In today's cinematic world where our suspensions of disbelief are off the charts for all types of fantastical and metaphysical elements, Kieslowski's tale of the connected coincidental lives of two nearly identical women comes off as mild. The film is stunningly beautiful, makes wondrous use of colors and especially its exceptional music, and is shot with an astonishing yearning sensitivity found only in the most poetic of voyeurism. Jacob's central performance, the target of such cinematic voyeurism, is also excellent. Sadly, by the time the film's over it seems that Kieslowski should have had loads more to say; the film feels incomplete or like a half-baked meditation of some amusing ideas that should've been developed more. Even with the average running time of 98 minutes I felt that the film was in two large awkward chunks with each act dedicated to the two main characters. I wouldn't have minded if the film carried on, in the imaginary third act begging to manifest, to make a more concrete statement with its pleasantly whimsical and very intriguing premise. From the director of the 'Three Colors Trilogy,' which stretched the ideas of the boundless interconnectivity of our lives to such a momentous degree that 'La Double Vie de Véronique' seems like a cheap knock-off, I was severely disappointed.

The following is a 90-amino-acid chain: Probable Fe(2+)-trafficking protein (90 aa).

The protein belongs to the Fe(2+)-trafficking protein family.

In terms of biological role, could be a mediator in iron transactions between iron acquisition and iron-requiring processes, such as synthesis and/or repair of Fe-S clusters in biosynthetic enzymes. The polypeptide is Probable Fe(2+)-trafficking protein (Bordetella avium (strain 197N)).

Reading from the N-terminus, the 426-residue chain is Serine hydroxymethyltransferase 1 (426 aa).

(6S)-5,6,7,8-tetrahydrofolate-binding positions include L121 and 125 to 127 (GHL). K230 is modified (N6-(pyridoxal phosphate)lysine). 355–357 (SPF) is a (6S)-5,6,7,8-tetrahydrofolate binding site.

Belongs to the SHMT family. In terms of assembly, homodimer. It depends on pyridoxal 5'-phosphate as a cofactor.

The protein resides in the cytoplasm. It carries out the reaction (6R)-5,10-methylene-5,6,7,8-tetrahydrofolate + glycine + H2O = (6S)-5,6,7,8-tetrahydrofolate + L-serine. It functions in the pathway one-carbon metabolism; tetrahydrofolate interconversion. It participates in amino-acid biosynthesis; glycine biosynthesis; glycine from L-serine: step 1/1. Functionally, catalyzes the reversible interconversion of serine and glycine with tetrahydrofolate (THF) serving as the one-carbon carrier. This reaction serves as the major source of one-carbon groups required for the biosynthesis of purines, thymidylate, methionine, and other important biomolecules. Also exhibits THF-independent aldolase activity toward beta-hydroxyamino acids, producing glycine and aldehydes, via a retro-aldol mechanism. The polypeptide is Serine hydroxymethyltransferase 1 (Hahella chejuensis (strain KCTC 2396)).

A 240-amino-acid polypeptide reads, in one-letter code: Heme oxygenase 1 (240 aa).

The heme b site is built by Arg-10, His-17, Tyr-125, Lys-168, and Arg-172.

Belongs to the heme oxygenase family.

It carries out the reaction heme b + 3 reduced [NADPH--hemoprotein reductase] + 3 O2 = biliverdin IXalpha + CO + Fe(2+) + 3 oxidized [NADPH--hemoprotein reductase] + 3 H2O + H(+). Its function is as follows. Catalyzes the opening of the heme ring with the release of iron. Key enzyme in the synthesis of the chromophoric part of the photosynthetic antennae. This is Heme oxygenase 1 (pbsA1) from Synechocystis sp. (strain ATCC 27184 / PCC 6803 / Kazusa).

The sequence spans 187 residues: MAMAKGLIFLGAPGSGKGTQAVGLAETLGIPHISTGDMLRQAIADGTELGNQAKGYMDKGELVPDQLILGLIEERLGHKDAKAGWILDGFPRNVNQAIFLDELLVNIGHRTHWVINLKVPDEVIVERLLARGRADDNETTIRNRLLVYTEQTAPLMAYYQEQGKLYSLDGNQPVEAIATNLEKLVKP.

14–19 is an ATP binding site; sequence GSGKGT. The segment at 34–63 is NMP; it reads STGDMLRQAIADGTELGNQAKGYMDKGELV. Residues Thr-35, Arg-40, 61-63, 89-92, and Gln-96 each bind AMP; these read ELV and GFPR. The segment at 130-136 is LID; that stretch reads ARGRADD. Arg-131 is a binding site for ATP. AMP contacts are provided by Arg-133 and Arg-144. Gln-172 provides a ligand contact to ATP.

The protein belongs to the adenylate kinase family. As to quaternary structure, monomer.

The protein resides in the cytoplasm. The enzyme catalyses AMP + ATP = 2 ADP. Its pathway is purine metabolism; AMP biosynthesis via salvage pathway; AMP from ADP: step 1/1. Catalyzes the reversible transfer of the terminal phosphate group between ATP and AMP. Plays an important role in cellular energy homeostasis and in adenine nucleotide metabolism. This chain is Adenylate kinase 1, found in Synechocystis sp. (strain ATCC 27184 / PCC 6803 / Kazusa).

Edward S Super Reviewer
  • Aug 01, 2012